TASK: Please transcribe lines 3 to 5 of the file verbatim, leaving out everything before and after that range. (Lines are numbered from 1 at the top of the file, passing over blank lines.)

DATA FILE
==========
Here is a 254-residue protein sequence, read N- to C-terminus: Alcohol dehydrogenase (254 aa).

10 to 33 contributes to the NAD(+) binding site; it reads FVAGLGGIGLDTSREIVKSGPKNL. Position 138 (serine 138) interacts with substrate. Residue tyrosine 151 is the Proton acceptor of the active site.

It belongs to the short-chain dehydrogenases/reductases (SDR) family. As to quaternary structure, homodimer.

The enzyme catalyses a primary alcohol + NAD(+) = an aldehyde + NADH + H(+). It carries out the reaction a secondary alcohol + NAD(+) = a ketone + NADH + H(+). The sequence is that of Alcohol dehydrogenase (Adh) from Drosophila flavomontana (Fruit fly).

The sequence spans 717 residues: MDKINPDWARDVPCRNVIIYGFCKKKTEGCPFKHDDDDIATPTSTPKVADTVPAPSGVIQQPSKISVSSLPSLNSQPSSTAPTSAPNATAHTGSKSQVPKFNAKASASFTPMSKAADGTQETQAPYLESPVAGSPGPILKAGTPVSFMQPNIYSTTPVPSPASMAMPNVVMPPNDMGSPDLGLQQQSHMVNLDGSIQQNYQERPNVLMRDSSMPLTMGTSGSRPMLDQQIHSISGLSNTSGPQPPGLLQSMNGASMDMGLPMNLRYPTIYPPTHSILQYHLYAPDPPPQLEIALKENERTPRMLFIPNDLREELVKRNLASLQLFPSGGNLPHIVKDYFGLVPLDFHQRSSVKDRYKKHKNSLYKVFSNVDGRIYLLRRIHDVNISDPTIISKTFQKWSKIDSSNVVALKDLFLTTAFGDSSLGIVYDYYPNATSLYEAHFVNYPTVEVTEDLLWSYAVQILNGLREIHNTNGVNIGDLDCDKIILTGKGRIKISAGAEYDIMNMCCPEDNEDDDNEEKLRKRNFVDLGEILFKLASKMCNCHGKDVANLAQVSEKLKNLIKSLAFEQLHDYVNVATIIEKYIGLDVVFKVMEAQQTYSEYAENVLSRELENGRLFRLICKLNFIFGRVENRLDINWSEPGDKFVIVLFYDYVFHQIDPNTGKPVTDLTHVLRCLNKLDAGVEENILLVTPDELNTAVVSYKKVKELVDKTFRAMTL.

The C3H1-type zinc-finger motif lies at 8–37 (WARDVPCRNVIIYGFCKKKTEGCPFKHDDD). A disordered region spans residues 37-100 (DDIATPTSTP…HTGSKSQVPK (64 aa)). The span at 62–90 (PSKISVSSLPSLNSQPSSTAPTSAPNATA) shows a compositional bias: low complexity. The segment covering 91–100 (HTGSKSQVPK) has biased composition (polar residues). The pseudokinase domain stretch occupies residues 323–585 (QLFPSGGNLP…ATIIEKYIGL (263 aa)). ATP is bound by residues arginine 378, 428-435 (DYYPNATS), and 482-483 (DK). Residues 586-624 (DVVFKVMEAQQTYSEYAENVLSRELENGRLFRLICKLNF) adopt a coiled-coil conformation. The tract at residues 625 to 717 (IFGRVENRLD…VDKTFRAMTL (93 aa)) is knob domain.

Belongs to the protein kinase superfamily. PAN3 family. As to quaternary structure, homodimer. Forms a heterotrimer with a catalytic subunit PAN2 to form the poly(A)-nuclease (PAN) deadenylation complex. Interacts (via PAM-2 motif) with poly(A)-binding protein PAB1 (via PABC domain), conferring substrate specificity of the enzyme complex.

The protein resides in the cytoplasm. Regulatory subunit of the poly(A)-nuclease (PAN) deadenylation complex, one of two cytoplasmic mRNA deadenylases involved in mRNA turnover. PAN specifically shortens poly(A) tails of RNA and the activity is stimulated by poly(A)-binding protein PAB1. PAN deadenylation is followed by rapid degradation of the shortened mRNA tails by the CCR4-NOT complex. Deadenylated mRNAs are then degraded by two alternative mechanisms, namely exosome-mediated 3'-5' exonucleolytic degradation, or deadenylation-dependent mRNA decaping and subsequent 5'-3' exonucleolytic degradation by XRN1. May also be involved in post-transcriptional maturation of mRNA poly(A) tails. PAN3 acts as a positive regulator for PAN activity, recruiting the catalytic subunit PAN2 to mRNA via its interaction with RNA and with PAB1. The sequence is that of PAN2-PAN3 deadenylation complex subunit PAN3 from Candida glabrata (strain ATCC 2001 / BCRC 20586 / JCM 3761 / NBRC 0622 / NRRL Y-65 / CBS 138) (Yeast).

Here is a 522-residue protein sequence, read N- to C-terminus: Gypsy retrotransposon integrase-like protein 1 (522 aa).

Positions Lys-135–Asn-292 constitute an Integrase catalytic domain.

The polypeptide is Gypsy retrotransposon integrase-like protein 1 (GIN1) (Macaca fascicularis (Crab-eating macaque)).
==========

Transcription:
It belongs to the short-chain dehydrogenases/reductases (SDR) family. As to quaternary structure, homodimer.

The enzyme catalyses a primary alcohol + NAD(+) = an aldehyde + NADH + H(+). It carries out the reaction a secondary alcohol + NAD(+) = a ketone + NADH + H(+). The sequence is that of Alcohol dehydrogenase (Adh) from Drosophila flavomontana (Fruit fly).

The sequence spans 717 residues: MDKINPDWARDVPCRNVIIYGFCKKKTEGCPFKHDDDDIATPTSTPKVADTVPAPSGVIQQPSKISVSSLPSLNSQPSSTAPTSAPNATAHTGSKSQVPKFNAKASASFTPMSKAADGTQETQAPYLESPVAGSPGPILKAGTPVSFMQPNIYSTTPVPSPASMAMPNVVMPPNDMGSPDLGLQQQSHMVNLDGSIQQNYQERPNVLMRDSSMPLTMGTSGSRPMLDQQIHSISGLSNTSGPQPPGLLQSMNGASMDMGLPMNLRYPTIYPPTHSILQYHLYAPDPPPQLEIALKENERTPRMLFIPNDLREELVKRNLASLQLFPSGGNLPHIVKDYFGLVPLDFHQRSSVKDRYKKHKNSLYKVFSNVDGRIYLLRRIHDVNISDPTIISKTFQKWSKIDSSNVVALKDLFLTTAFGDSSLGIVYDYYPNATSLYEAHFVNYPTVEVTEDLLWSYAVQILNGLREIHNTNGVNIGDLDCDKIILTGKGRIKISAGAEYDIMNMCCPEDNEDDDNEEKLRKRNFVDLGEILFKLASKMCNCHGKDVANLAQVSEKLKNLIKSLAFEQLHDYVNVATIIEKYIGLDVVFKVMEAQQTYSEYAENVLSRELENGRLFRLICKLNFIFGRVENRLDINWSEPGDKFVIVLFYDYVFHQIDPNTGKPVTDLTHVLRCLNKLDAGVEENILLVTPDELNTAVVSYKKVKELVDKTFRAMTL.